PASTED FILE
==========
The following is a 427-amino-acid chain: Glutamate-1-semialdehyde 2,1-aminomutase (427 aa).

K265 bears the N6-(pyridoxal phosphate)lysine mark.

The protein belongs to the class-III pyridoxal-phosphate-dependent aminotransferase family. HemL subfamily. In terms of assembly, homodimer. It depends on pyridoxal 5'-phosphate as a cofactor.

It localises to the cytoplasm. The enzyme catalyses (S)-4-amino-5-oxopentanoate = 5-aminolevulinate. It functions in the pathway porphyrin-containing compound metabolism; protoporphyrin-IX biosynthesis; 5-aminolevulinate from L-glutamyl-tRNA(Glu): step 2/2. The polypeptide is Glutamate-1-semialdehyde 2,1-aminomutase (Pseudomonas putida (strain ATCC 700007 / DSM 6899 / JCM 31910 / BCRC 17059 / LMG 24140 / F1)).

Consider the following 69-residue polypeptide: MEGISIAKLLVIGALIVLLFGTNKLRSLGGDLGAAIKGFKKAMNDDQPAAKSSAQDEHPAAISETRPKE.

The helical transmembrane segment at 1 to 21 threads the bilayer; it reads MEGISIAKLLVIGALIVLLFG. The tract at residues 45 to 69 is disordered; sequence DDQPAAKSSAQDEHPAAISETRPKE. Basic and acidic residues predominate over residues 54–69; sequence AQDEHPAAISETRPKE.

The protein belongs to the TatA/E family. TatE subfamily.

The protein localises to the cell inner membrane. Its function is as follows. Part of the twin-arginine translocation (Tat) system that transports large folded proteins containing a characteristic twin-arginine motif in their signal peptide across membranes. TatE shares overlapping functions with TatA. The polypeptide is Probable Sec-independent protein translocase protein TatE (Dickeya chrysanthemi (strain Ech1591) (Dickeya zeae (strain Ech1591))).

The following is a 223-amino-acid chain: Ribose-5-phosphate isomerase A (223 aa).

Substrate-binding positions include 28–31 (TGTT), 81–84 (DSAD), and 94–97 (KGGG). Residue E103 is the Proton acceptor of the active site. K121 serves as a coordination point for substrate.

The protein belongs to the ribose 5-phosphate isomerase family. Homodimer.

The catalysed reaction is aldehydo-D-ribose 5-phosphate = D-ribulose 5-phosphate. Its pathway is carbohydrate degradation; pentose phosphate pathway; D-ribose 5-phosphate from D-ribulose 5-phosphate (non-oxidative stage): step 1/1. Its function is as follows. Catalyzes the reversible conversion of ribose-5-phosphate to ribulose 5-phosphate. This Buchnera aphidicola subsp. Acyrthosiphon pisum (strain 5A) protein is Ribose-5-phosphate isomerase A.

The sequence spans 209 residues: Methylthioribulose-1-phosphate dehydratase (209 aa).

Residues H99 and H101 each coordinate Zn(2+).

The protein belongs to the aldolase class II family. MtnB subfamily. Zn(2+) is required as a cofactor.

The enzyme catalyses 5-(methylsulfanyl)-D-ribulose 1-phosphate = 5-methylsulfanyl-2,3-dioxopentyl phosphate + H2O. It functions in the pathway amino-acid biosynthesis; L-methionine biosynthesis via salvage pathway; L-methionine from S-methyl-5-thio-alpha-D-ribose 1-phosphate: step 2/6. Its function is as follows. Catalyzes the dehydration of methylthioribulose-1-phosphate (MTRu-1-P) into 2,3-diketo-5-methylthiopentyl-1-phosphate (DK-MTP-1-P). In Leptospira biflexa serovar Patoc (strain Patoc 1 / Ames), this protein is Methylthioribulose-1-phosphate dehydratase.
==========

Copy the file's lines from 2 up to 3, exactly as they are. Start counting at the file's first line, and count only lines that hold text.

K265 bears the N6-(pyridoxal phosphate)lysine mark.

The protein belongs to the class-III pyridoxal-phosphate-dependent aminotransferase family. HemL subfamily. In terms of assembly, homodimer. It depends on pyridoxal 5'-phosphate as a cofactor.